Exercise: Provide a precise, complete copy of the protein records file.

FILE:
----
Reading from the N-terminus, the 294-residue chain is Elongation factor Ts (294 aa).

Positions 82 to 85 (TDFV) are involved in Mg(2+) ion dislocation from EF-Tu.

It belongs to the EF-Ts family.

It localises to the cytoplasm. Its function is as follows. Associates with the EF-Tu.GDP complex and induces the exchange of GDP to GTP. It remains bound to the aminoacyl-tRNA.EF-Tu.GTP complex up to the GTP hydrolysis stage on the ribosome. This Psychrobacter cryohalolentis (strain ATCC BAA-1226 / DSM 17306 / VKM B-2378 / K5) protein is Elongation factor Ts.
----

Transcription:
Reading from the N-terminus, the 294-residue chain is Elongation factor Ts (294 aa).

Positions 82 to 85 (TDFV) are involved in Mg(2+) ion dislocation from EF-Tu.

It belongs to the EF-Ts family.

It localises to the cytoplasm. Its function is as follows. Associates with the EF-Tu.GDP complex and induces the exchange of GDP to GTP. It remains bound to the aminoacyl-tRNA.EF-Tu.GTP complex up to the GTP hydrolysis stage on the ribosome. This Psychrobacter cryohalolentis (strain ATCC BAA-1226 / DSM 17306 / VKM B-2378 / K5) protein is Elongation factor Ts.